I slept a lot and ate Jell-O with square globs of fruit cocktail and wasted nearly two weeks of my summer vacation. Now I’m “out of danger” as my mother calls it, but still not allowed to go to the swimming pool or even the movie theater, one of the only places in our part of Brooklyn with air conditioning. I can still go to the beach because my mother says pool water can carry the infection but salt water can’t. Sometimes I think she just makes this stuff up to keep me a prisoner on Hemlock Street.

So now I have to wait and wait for the weekend when my father’s off from work. That’s when we pack bologna sandwiches and beach chairs and fruit punch that’s always too watery and too warm. And we drive out to Rockaway Beach in my father’s wheezing ‘37 Chrysler.

I’m too old to make sand castles and far too “undeveloped” to interest the lifeguards, those sun bronzed gods whose noses are coated with white streaks of Noxema. I see the girls parading past them in two-piece bathing suits, laughing together, pretending not to notice the lifeguards watching them. I hate my bathing suit, a muddy plaid with little rows of ruffles over the place where breasts are absent.

I comb out my dirty blonde hair, “straight as sticks,” my mother calls it, and fan it over my shoulders and down over my phantom breasts. Then I walk along the water’s edge, pretending to look for shells but just trying to keep some distance between myself and my parents who keep waving to me from under their rented umbrella. It’s so embarrassing. I’m not a little kid anymore. I’m not going to get lost on Beach 89th Street.

Until the weekend, I sit in my bedroom waiting for something to happen. Amy March is being taken in hand by a richer, more knowledgeable friend. She lends her a prettier dress, curls her hair and applies makeup. Someone asks Amy to dance.

I pick up a hand mirror and stare at my boring face, hoping my lips have grown fuller and have been stained luscious red with cherry juice. Only my tongue is red. Nothing else has changed.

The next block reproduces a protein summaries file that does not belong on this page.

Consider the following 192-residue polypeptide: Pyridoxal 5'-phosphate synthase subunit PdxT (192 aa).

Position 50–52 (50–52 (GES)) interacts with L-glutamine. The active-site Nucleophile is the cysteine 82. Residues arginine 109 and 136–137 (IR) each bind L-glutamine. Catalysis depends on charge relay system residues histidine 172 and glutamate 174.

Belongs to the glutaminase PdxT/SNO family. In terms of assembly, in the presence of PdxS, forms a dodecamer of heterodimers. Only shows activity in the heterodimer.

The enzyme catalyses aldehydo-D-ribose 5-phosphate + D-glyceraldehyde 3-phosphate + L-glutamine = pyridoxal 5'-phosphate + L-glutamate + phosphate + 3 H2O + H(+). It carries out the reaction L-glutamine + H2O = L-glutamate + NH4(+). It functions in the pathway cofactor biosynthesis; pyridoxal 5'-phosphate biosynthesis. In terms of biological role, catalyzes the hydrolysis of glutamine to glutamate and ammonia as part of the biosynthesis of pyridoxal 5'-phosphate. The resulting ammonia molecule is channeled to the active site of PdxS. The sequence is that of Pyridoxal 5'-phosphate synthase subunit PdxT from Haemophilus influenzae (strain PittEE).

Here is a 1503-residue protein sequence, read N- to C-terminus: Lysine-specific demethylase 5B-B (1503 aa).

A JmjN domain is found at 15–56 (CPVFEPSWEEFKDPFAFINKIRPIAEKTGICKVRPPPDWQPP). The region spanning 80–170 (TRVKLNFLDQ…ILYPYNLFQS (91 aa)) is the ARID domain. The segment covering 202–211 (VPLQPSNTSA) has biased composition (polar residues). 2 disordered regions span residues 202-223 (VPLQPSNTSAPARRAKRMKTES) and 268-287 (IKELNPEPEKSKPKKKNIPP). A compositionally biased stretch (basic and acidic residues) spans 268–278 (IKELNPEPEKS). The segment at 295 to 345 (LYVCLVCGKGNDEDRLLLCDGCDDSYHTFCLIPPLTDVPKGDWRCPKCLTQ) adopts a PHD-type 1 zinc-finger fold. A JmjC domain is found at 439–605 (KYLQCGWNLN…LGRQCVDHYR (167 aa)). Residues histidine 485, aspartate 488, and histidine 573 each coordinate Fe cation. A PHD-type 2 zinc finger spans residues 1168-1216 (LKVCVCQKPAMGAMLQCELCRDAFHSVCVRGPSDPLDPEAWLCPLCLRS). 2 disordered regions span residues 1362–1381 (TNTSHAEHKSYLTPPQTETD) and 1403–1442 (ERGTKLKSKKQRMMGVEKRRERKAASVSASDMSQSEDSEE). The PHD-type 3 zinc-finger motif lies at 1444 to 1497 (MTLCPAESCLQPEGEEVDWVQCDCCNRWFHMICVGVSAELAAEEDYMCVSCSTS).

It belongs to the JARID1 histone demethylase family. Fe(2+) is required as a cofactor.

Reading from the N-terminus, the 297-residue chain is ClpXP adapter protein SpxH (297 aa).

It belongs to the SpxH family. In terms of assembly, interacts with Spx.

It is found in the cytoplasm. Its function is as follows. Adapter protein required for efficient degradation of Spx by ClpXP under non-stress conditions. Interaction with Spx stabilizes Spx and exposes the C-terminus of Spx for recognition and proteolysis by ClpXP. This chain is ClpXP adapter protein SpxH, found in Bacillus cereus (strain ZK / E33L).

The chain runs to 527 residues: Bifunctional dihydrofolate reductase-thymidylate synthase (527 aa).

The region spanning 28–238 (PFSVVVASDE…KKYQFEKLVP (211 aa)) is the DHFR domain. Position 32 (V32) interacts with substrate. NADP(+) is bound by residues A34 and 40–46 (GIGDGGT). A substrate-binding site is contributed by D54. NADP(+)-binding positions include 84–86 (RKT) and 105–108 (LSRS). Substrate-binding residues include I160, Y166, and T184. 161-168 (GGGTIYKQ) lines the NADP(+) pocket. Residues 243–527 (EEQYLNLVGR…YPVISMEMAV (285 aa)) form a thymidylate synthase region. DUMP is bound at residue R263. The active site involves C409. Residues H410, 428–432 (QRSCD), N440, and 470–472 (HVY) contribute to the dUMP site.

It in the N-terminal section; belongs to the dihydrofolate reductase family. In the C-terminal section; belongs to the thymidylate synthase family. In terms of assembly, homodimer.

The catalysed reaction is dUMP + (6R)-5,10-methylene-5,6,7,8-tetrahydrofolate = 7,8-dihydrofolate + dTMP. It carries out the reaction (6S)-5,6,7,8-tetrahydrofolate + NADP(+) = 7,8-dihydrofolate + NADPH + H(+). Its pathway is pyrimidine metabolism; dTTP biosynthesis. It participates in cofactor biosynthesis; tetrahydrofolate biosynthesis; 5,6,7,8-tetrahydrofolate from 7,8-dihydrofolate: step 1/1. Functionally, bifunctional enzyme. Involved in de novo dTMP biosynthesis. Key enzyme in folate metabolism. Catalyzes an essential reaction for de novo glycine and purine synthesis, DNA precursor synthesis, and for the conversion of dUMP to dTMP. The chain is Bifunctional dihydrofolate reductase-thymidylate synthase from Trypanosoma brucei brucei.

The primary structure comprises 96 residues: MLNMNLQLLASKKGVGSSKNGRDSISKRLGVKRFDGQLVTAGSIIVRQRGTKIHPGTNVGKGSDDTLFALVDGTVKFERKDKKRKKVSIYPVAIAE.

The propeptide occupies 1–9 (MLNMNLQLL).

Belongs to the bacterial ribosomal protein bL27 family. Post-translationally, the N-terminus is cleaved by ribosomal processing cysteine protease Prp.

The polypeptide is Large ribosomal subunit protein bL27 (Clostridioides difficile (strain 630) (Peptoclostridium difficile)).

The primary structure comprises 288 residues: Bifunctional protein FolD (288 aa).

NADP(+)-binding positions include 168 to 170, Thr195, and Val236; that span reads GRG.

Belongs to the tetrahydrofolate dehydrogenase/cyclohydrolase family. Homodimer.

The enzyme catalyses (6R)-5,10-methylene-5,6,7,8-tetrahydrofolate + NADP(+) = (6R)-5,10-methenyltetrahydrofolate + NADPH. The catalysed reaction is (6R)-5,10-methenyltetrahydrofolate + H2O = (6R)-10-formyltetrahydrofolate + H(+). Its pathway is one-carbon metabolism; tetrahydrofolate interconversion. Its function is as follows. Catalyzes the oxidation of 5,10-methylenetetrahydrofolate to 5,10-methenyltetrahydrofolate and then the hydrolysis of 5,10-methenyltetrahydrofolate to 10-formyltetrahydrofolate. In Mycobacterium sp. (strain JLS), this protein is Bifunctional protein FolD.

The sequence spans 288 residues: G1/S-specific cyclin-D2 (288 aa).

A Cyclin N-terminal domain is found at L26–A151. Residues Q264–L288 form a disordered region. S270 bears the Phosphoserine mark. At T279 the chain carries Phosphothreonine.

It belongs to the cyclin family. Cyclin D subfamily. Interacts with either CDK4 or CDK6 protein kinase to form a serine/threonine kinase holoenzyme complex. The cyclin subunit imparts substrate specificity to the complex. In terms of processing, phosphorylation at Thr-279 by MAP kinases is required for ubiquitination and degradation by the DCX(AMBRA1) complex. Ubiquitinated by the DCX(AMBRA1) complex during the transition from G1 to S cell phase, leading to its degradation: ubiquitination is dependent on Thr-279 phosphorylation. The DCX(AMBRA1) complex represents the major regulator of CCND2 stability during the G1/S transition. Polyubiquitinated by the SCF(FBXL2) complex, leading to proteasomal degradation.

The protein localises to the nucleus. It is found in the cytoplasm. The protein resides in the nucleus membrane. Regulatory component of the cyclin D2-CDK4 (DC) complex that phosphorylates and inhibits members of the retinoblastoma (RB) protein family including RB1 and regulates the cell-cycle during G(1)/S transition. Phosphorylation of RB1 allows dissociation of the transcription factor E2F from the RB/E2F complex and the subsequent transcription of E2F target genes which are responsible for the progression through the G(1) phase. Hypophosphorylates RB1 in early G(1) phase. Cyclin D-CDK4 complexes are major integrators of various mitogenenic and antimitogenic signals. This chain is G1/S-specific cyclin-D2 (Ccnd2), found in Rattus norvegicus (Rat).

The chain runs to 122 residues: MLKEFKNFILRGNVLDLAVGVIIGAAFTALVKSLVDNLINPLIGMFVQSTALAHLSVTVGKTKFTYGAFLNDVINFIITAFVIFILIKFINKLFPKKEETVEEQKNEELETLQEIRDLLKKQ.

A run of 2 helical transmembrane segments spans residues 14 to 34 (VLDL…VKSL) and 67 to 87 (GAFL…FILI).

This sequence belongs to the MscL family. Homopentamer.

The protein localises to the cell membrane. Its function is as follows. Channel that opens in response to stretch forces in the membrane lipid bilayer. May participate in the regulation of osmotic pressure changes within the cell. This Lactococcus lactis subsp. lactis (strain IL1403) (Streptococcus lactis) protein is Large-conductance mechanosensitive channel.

Tired of Little Women, I flip through an old magazine my cousin Barbara passed on to me in the latest box of hand-me-downs. I stare at a model with cascades of bright blonde waves, dazzling white teeth, full red lips and glossy fingernails in the reddest red, Revlon’s Cherries in the Snow.

I pull the rubber band out of my hair, letting it fall over my thin shoulders. Then I toss my hair like a model and inhale deeply, willing my body to shift from angles to curves.

There’s a shout from outside as Vinny Parisi hits a home run down Hemlock Street. I stand at the window as he runs the bases, all sleek and loose limbed, as though the whole world, not just some mothers in house dresses and kids sitting along the curb, is watching.

© Arlene Mandell, 2009

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Welcome to Hemlock StreetBlock PartyBuilding the Ferris WheelCrossing Pitkin AvenueThe KissInvisible BabyAunt Minnie's Second WeddingMurder Inc.A Real Italian DinnerSleeping with Nettie SachsDuke Snider Breaks Our Hearts • Cherries in the Snow • My Thirteenth SpringNo Room of My OwnDeeply in LoveHangin' Out and Makin' OutResolutions Made and Broken